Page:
If there’s anything the LJ Salary Survey can tell us, it’s that librarians generally don’t mind needing a graduate degree in order to earn mediocre pay. We must have the greatest jobs in the world.
Seriously, with the median pay for most librarian jobs in the $50,000 range and with around two thirds of librarians being “satisfied” or “very satisfied” in their jobs, what else are we to make of it?
It’s either that librarians have great jobs, or that the sort of people who become librarians are complacent and willing to settle for just about anything. We’ll leave that up in the air.
However, there are some dissatisfied librarians out there, and they tend to be the ones who can’t get decent librarian jobs. Go figure. The worst in the survey seems to be the part-timers. In public libraries, only 23% of them are very satisfied with their jobs, while 32% of the full-timers are.
I’m assuming that librarians who can’t find work at all aren’t included in the survey since they don’t have salaries, but they’re also probably dissatisfied.
Since I haven’t been seeing as many job ads for part-time librarians, I didn’t realize how bad it had gotten. Maybe libraries don’t even need to advertise anymore. They have desperate MLSs lined up outside their doors every morning hungry for work, like longshoremen on the docks.
It turns out that 16% of public librarians are part-time, but only 6% of academic librarians. That’s really striking when you consider that about 40% of college faculty are part-timers. Supposedly that’s a crisis proportion, but it was 25% in 1975, so the situation never been particularly rosy.
Nevertheless, it seems that academic librarians have weathered a storm that teaching faculty have not. I guess it’s a lot easier to hire someone part time to teach low level introductory courses than it is to hire someone to develop an information literacy program or catalog books.
The part-time issue in public libraries is even worse if you’re in reference or circulation, where about 25% of the librarians are part-time.
One head of circulation is “hiring folks with MLSs for part-time temporary work. They are desperate to work in a library and cannot find a job.” That library “hired on about a dozen new people—but all of them are part-time, less than 20 hours per week, and get no benefits.”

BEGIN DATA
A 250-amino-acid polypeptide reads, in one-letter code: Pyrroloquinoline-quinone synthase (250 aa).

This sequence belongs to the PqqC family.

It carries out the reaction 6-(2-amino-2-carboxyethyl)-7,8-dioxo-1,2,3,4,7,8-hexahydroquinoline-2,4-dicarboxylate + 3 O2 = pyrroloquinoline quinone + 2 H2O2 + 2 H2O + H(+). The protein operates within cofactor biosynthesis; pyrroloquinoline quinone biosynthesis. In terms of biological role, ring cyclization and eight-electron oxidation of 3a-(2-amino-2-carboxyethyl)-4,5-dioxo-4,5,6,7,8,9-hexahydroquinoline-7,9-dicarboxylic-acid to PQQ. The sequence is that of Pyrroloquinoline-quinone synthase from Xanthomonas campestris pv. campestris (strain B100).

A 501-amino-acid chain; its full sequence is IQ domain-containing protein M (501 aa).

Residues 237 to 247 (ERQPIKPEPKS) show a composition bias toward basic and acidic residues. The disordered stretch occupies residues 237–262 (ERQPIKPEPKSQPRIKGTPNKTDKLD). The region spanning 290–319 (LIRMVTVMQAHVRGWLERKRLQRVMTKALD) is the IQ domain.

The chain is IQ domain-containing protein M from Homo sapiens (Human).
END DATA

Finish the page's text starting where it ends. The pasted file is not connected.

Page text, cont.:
A hiring public librarian said the “systems require years of part-time work from credentialed librarians before even considering them for full-time positions.” Who puts up with that?
Yet another hiring librarian asked, “Are there a lot of other professions that require a master’s degree for part-time work?” So the person hiring part-time librarians is wondering this?
No doubt the hiring librarians have good intentions. They probably don’t have a lot of choice in the matter. Even if they did have a choice, they have no economic incentives to hire full-time librarians with benefits. Why would they, when they can get desperate part-timers? Nothing boosts staff morale like desperate part-timers!
While looking for the percentage of college adjuncts, I ran into this story in the NYT about a 42-year-old man “with a wife, a toddler, and mounting credit card debt” who can’t find full-time work as an English professor 18 months after graduating with a PhD from CUNY.
I know we’re supposed to feel sorry for him, and I do. I feel sorry that someone stayed in school until their forties and hadn’t realized that their chance of getting a good teaching job was pretty low. By that age you should be planning your retirement income, not trying to find your first professional job.
Part-time librarians aren’t in quite as bad a position, since an MLS usually doesn’t take 8-10 years to earn. If they’ve graduated in the last few years, they shouldn’t even be surprised at their part-time status, since at least one library blog has been talking about the poor library jobs situation for years.
While not as long a shot as finding a good teaching job with a PhD in English or History, finding the right library job is often a matter of luck. If you’re in a state like North Carolina with three library schools pumping out grads every year and you want to work in a public library, your chances diminish considerably, and yet people keep hoping.
Does everyone go through school feeling like they’re going to be the lucky one?
On the other hand, even some of the lucky ones aren’t happy. Having tenure as an academic librarian is quite a boon, since “librarians with tenure make a median of $72,750 versus $49,596 for those without tenure.” God bless tenure!
But even some of those lucky people complain. One librarian reported feeling that “being on tenure track detracts from being better at my actual job.”
That’s clearly a librarian who should have taken a different job, because when you’re on the tenure track publishing is part of your “actual job.”
Sheesh, quit complaining already. It could be a lot worse.